The amazingly brazen Vegas to Paris and back again heist also attracts the attention of the FBI, which recruits a skeptical agent Dylan Rhodes ( Mark Ruffalo ) to investigate. The scruffy, physically rumpled Rhodes is joined by a beautiful Interpol investigator Alma Dray ( Melanie Laurent ) to probe the apparent heist. The relationship between Rhodes and Dray is initially bumpy as the frustrated Rhodes would rather work the case solo; but it doesn’t take long before an investigative partnership begins to unfold in more ways than one.
Rhodes and Dray interrogate the four magicians who confidently toy with Rhodes, knowing full well he can’t prove how they pulled off the stunt. Upon their release, they announce the Vegas bit was just the beginning of the three-part series of increasingly larger stunts of playful larceny. The next big performance is to be played out in New Orleans which will hold some unexpected surprises for their well-funded benefactor, Tressler.
Throughout the film, The Horsemen gleefully revel in the fact, which they proudly proclaim to Rhodes and their pursuers, that they are always one step or more ahead of everyone else. Indeed, it seems for much of the film, that they’re right in that cocky attitude. The confident panache by which they pull off each caper makes you root for them, though it’s unknown what their ultimate intent is for all their magical mischief.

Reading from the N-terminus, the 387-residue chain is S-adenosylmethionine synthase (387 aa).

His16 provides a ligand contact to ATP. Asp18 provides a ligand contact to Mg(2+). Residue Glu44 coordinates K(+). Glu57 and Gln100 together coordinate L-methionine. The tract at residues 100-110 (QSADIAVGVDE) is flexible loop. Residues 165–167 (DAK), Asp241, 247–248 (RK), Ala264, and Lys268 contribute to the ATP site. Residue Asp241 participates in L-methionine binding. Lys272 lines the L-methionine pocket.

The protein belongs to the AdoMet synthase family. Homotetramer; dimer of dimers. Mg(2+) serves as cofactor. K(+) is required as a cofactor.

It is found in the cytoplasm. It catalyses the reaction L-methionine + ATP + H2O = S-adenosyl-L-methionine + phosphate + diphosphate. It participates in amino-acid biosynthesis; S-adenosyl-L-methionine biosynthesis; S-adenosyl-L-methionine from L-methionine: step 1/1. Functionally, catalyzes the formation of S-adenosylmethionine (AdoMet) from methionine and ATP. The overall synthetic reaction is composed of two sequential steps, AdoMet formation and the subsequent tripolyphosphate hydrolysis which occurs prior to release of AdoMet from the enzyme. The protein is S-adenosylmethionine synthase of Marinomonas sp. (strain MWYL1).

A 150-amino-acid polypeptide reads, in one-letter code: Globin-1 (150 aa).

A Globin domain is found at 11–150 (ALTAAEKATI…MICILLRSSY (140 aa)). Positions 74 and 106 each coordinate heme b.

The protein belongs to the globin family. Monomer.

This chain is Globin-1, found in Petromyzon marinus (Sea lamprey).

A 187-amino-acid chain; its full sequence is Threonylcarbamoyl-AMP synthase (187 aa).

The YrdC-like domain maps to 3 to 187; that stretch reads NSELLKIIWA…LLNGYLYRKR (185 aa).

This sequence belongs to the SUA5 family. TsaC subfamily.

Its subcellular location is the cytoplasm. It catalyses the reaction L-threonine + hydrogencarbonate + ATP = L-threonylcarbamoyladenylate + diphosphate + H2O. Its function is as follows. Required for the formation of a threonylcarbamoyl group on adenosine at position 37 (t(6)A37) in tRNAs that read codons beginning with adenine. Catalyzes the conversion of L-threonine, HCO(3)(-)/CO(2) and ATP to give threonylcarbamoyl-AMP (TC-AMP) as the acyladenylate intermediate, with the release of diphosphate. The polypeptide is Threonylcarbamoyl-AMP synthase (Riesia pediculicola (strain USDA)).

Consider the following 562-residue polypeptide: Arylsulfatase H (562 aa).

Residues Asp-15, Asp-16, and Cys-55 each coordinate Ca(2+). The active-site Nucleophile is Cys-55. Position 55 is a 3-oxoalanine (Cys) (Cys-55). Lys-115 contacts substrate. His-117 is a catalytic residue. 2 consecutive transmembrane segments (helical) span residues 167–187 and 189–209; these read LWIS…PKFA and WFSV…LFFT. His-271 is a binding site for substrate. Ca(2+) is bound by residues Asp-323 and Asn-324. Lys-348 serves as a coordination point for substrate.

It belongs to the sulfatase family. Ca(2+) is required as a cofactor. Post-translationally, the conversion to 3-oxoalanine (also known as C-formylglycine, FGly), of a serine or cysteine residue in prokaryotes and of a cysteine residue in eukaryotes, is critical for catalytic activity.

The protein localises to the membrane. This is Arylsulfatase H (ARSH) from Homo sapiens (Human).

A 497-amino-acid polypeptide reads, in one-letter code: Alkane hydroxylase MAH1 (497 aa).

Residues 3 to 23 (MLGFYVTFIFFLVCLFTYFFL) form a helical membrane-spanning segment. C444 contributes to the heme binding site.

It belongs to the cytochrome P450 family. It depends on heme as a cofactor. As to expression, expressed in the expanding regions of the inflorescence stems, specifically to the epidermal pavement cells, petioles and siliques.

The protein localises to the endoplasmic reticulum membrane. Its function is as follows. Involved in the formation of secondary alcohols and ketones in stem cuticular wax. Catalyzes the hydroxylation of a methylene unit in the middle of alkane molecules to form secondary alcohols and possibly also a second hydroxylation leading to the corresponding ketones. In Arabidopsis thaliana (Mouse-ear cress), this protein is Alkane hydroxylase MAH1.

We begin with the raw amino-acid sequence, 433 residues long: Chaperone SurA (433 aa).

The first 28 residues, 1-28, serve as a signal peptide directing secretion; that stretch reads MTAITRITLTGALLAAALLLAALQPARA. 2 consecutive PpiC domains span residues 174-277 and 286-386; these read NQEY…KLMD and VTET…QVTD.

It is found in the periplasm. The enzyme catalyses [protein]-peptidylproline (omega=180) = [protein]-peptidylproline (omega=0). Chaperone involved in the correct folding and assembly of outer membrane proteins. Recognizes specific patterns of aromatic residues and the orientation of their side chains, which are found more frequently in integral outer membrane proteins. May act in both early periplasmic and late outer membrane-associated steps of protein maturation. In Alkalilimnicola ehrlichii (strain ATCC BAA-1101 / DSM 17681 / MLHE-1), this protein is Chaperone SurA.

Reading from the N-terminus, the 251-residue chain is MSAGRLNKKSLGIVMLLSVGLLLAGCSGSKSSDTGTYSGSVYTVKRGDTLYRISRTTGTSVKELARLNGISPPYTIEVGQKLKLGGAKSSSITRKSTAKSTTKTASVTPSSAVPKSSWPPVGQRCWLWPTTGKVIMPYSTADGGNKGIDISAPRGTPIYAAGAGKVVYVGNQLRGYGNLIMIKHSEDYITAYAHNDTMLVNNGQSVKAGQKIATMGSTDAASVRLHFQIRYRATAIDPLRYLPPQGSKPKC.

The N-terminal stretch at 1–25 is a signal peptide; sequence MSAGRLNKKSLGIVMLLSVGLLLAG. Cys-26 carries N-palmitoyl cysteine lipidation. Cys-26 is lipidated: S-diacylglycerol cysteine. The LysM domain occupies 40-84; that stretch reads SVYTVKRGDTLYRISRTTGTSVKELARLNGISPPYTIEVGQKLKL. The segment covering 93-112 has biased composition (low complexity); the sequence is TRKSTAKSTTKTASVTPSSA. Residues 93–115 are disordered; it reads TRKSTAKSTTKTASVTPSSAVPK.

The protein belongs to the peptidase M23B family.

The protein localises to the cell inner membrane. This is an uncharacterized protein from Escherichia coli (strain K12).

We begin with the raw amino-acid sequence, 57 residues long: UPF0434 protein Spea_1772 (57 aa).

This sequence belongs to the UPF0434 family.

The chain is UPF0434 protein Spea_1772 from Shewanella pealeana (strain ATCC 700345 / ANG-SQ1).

To divulge more about the resulting labyrinthine plot line would necessitate including far too many spoilers as Rhodes, Dray and Bradley try to figure out the ultimate goal of The Four Horsemen’s very public series of felonious capers bedazzled under a bigger than life veneer of David Copperfield-like magic acts.
“Now You See Me” is an admittedly fun journey in the moment. Like the audience in the movie, its easy for we, the real-life audience to also get caught up in the wonder of the magic being performed on-screen. Even a blink of an eye quick bit of slight of hand involving handcuffs between Eisenberg and Ruffalo in the FBI interrogation room evokes a momentarily enjoyable “how did he just do that?” reaction, even if CGI effects were involved.